Species richness and abundance in north and northeast Atlantic fish communities
Patterns in marine fish species richness, distribution and community composition in the north and northeastern Atlantic have been identified and related to density, depth, maximum body size and temperature using data from 30 bottom trawl surveys containing almost 46 thousand trawl hauls obtained within an area from the Gulf of St Lawrence in Canada to Guinea in Africa. The objectives were to generate baseline from which future changes in fish diversity can be evaluated, to identify the major environmental drivers explaining the current distribution of fish species, and to test some of the general hypothesis about the latitudinal gradient in marine fish biodiversity with special focus on temperature and density. Previous work to identify such patterns has either been based on survey data from fewer areas or has used observed or inferred presence/absence of species from general species inventories with little or no standardization of sampling effort across areas.
The major changes in fish community composition in the northeastern Atlantic occur between the Faroe Islands and Scotland, and between Morocco and Mauritania. Small species are more dissimilar across space than large species, suggesting a general increase in distribution area with species size.
We calculated the taxonomic dissimilarity of the trawl survey catches from the presence/absence of demersal and pelagic fish species in the surveys while accounting for their taxonomic relatedness. Analysis of the rank correlation between sets of environmental variables and the dissimilarity matrix of the trawl surveys revealed that the highest correlation (0.926, p<0.001) was due to average sea surface temperature (SST). Temperature was the most important parameter separating the boreal (SST<9) from the temperate and tropical surveys (SST>10). Separate ordinations for small (<55cm) and large (>55cm) species revealed considerable more taxonomic separation across surveys for small species than for large. Analysis of taxonomic relatedness can be used to define faunal boundaries, where environmental or other features create natural limits for species dispersal. Such boundaries are important to consider when predicting and interpre ting changes in species distribution and abundance generated e.g. by global warming.
The number of fish species of different size increases with sampling effort and temperature. It declines with depth, is significantly affected by mesh size and temperature range, and shows a parabolic relationship to species size.
A Generalized Additive Model (GAM) explains 80% of the deviance in richness as an effect of log species size, temperature, temperature range, area swept by the gear, depth and mesh size. The high proportion of deviance explained suggests that the model can be used to extrapolate species richness within the limits of temperature, depth, mesh size, and area swept covered by the observations. The model may thus be used be used to improve predictions of the effect of climate change and other drivers on fish species diversity.
A comparison of different hypotheses about the origin of the pattern in fish species richness in the north Atlantic suggests that a neutral assumption best explains the pattern observed.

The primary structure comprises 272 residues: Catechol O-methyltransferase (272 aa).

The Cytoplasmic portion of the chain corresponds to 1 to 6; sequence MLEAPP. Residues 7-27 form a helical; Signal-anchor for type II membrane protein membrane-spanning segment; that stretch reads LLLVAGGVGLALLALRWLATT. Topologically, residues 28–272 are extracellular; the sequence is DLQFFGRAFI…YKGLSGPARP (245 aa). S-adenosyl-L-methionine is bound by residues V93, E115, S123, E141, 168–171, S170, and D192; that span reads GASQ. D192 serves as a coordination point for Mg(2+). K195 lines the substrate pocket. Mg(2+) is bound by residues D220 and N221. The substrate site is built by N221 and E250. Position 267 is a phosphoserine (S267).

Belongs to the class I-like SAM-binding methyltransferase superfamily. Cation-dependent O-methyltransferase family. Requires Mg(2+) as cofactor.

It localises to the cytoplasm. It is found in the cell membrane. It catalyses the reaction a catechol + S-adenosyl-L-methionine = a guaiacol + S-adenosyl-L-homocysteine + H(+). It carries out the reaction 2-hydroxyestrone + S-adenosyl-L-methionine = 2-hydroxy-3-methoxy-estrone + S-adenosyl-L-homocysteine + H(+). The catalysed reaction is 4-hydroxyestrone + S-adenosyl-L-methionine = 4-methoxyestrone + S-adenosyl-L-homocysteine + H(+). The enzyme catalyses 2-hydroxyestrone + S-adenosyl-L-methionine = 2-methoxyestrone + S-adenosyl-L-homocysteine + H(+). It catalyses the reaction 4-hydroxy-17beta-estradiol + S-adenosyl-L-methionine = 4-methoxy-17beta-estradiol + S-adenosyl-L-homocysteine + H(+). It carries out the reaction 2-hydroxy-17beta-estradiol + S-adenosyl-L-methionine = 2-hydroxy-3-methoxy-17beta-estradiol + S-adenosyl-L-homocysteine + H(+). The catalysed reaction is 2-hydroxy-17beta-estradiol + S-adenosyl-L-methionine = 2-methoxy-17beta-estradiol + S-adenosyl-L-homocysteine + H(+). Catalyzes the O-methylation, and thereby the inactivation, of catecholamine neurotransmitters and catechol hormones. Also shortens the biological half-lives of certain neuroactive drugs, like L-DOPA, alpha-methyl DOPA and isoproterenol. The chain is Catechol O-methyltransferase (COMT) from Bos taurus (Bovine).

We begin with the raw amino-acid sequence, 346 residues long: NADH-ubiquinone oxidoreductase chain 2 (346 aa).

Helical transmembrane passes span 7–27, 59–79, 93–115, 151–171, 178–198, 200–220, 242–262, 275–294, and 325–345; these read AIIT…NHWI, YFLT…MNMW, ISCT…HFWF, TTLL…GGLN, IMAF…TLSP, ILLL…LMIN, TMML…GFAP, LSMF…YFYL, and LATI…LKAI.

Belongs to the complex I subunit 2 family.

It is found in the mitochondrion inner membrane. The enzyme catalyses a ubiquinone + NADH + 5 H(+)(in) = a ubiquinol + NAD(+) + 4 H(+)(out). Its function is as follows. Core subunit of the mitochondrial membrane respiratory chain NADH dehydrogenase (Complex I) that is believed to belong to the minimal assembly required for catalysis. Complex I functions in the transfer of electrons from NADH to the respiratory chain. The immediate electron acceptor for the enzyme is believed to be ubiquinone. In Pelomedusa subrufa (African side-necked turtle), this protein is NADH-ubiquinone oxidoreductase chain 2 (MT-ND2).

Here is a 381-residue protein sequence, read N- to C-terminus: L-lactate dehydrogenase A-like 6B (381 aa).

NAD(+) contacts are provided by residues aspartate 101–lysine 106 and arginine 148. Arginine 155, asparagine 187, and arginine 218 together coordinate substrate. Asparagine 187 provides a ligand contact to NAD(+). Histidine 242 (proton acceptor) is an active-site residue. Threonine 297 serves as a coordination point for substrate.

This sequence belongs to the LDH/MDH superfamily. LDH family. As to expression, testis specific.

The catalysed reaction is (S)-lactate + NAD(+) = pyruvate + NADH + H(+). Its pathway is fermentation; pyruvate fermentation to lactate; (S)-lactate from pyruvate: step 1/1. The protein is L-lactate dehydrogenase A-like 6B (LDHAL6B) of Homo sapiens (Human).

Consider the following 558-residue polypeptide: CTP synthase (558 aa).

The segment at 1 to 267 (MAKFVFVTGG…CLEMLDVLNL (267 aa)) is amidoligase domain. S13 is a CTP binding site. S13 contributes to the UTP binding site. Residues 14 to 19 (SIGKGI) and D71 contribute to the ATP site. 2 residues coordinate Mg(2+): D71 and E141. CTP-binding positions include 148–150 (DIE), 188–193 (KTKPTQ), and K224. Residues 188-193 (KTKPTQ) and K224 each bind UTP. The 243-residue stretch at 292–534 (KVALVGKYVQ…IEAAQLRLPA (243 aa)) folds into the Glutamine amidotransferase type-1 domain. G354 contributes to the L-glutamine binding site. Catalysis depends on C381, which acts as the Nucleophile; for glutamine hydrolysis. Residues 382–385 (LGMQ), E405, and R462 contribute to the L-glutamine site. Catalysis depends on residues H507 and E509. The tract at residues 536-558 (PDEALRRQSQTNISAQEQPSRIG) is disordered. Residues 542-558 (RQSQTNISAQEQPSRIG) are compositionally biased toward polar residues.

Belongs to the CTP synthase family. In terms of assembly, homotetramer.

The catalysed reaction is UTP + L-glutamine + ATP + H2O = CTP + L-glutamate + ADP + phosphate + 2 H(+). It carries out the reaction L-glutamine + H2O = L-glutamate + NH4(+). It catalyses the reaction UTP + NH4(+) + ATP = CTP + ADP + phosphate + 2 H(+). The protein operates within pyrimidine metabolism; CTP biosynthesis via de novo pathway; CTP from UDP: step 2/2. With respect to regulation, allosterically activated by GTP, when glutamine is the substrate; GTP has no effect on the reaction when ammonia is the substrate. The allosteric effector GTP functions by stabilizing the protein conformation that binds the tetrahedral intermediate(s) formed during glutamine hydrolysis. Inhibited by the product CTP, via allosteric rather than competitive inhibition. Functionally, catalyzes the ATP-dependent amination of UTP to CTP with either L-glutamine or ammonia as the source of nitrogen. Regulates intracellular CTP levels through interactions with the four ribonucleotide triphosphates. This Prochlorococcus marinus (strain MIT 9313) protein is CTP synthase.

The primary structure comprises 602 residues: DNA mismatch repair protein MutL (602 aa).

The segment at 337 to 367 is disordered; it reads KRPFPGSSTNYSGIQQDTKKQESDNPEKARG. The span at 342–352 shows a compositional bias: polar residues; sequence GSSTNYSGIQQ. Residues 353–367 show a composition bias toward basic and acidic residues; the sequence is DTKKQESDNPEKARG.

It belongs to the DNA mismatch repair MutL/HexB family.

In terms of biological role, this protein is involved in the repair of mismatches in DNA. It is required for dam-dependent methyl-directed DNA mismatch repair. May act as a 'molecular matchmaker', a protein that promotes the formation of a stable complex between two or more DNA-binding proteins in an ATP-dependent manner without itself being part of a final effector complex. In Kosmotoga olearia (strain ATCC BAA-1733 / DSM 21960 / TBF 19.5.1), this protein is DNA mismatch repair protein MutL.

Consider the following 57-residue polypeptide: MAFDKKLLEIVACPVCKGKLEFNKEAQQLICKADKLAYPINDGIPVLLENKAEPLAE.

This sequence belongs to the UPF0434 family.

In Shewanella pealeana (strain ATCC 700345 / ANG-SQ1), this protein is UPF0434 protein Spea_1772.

Many hypotheses have been proposed to explain the decline in species richness from equator towards the poles that can be observed for both marine and terrestrial biota. We have tested a few of the mechanistic theories of species richness using Generalized Linear Models to analyse the fish survey data. We find that a neutral assumption, where species of similar size are assumed to be competitively equivalent, provides a better explanation of the latitudinal gradient in marine species richness than models where speciation is explained by either sea surface temperature or by latitude and depth. However, additional work needs to be conducted to model species dispersal and to compare the observed species abundance distributions with those predicted by the neutral theory. When thoroughly tested, models of species richness can be used to infer richness in poorly sampled environments, and help to distinguish between the effects of various anthropogenic drivers of biodiversity.
Fish density scales positively with species richness as would be expected from a curvilinear relationship between richness and ecosystem functioning.
Understanding the consequences of species extinctions due to anthropogenic forcing is important for managing marine ecosystems. Manipulative small scale experiments have previously found that mixtures of species tend to increase ecosystem functioning relative to the level of functioning experienced when the average species is held in monoculture, and that losses of species therefore on average will decrease the functioning of a given ecosystem. Identifying the relationship between richness and function in marine ecosystems is difficult due to sampling artifacts and random inter-annual change in recruitment success, but the relationship between fish density and species richness found in the our analysis of the survey data suggests that a response similar to the one found in the small scale experiments may exist for fish species richness in the northeast Atlantic.
Relevance for Policy:
- Common Fisheries Policy
- Convention on Biological Diversity
- EU Biodiversity Strategy
- Marine Strategy Framework Directive